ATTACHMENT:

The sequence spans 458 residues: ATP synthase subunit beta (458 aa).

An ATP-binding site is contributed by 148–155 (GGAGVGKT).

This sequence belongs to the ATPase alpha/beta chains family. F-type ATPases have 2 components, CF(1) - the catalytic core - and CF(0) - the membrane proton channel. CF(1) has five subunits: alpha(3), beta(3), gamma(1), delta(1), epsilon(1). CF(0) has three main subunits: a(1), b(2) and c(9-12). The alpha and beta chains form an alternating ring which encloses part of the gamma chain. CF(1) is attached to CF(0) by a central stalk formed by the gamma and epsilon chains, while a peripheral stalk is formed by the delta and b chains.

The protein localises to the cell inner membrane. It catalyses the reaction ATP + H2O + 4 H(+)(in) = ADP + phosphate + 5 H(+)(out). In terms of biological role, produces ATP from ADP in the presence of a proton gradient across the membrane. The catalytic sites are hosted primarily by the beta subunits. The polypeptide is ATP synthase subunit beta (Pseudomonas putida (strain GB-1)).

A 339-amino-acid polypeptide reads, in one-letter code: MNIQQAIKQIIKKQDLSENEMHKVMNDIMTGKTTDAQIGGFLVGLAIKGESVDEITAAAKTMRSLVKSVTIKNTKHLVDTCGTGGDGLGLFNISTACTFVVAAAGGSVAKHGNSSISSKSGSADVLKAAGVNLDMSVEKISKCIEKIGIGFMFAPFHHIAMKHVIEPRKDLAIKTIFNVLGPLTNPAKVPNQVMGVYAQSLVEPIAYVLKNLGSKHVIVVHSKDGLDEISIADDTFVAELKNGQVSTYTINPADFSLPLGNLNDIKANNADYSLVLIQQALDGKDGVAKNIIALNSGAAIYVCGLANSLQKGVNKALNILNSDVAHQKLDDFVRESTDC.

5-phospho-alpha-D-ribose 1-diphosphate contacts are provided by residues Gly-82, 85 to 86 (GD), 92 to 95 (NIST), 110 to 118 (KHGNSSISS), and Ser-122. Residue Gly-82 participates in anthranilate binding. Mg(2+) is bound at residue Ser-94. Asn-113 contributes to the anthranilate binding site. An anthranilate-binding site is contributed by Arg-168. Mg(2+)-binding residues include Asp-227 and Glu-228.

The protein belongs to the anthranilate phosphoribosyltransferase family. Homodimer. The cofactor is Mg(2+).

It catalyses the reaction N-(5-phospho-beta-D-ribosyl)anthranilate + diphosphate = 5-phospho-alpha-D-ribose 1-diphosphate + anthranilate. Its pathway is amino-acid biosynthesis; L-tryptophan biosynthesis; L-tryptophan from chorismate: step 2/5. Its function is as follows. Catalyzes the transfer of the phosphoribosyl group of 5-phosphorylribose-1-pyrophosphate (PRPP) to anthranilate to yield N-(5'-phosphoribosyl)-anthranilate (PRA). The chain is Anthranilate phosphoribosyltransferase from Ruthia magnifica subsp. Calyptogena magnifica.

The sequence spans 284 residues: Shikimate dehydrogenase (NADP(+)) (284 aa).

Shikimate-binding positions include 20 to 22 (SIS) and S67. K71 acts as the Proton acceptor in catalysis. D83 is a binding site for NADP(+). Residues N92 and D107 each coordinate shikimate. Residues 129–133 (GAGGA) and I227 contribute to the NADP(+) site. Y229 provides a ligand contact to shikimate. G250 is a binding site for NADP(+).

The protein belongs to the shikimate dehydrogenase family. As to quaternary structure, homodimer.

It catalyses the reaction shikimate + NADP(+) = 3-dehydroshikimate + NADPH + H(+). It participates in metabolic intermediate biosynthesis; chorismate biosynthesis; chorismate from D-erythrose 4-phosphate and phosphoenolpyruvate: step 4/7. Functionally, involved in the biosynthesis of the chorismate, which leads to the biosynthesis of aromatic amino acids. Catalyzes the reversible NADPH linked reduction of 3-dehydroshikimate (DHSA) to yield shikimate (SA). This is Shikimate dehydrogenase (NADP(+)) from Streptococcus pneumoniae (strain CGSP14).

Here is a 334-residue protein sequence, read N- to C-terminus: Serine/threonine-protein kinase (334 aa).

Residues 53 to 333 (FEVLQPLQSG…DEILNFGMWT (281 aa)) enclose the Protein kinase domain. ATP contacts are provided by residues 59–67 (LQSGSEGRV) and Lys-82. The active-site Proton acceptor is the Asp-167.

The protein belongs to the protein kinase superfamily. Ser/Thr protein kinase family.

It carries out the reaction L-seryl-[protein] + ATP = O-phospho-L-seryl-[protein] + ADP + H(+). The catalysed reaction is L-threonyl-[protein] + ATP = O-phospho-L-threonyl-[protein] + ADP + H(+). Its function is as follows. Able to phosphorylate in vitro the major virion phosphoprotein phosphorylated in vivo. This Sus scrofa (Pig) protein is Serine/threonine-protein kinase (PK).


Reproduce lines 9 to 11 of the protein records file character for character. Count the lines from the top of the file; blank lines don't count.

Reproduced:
The sequence spans 284 residues: Shikimate dehydrogenase (NADP(+)) (284 aa).

Shikimate-binding positions include 20 to 22 (SIS) and S67. K71 acts as the Proton acceptor in catalysis. D83 is a binding site for NADP(+). Residues N92 and D107 each coordinate shikimate. Residues 129–133 (GAGGA) and I227 contribute to the NADP(+) site. Y229 provides a ligand contact to shikimate. G250 is a binding site for NADP(+).

The protein belongs to the shikimate dehydrogenase family. As to quaternary structure, homodimer.